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J Back Musculoskelet Rehabil. 2017;30(4):897-901. doi: 10.3233/BMR-160589.

Do vitamin D levels affect the clinical prognoses of patients with knee osteoarthritis?

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Tunceli State Hospital, Tunceli, Turkey.
Department of Physical Medicine and Rehabilitation, Faculty of Medicine, Firat University, Elazig, Turkey.



Although vitamin D deficiency has been associated with osteoporosis, as well as fractures, in elderly men and women, the role of vitamin D deficiency in the pathogenesis of osteoarthritis (OA) remains controversial. In this study, we aimed to investigate the effects of vitamin D deficiency on the functional status and disease prognosis of patients with knee osteoarthritis.


Our study comprised 100 patients that met the American College of Rheumatology criteria for a diagnosis of knee osteoarthritis. Each patient underwent knee radiography, the results of which were graded according to Kellgren and Lawrence radiographic grading scale; those that met the diagnostic criteria were included in the study. The visual analog scale (VAS), Nottingham Health Profile (NHP), Western Ontario and McMaster Universities Osteoarthritis Index (WOMAC) and Lequesne Knee Osteoarthritis Index were used to assess patients' pain, function and quality of life. Complete blood counts, sedimentation rates and serum C-reactive protein, rheumatoid factor, alanine aminotransferase, aspartate aminotransferase, alkaline phosphatase, sodium, potassium, calcium, phosphorus, parathyroid and thyroid hormone levels were routinely recorded for each patient. Vitamin D levels were analyzed in winter (between November and February) using high performance liquid chromatography.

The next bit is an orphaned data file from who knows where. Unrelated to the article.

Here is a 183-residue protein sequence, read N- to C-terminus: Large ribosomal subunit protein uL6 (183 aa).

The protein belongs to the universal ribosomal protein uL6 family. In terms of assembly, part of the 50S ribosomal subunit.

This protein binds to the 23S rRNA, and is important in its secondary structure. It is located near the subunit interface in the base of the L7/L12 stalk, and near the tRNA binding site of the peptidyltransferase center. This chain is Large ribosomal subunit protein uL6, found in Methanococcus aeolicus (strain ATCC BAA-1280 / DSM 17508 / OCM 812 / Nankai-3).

Patients were divided into two groups, Group 1 and Group 2, according to the presence or absence of vitamin D deficiency. The groups did not differ significantly in terms of age, disease duration, sex distribution, presence of osteoporosis or radiographic stage of knee osteoarthritis (p = 0.793, 0.092, 0.250, 0.835 and 0.257, respectively). However, the NHP pain, physical activity, fatigue, social isolation, and emotional reactions subsets, WOMAC pain and physical function subsets and total score, Lequesne knee osteoarthritis index, and patient/physician VAS scores were significantly higher in Group 1 than in Group 2 (p < 0.05).


Our study therefore suggests that vitamin D deficiency exacerbates pain, dysfunction and a poorer quality of life in patients with knee osteoarthritis. Further longer-term studies are needed to investigate the effects of vitamin D deficiency on OA-related symptoms.


Knee osteoarthritis; quality of life; vitamin D deficiency

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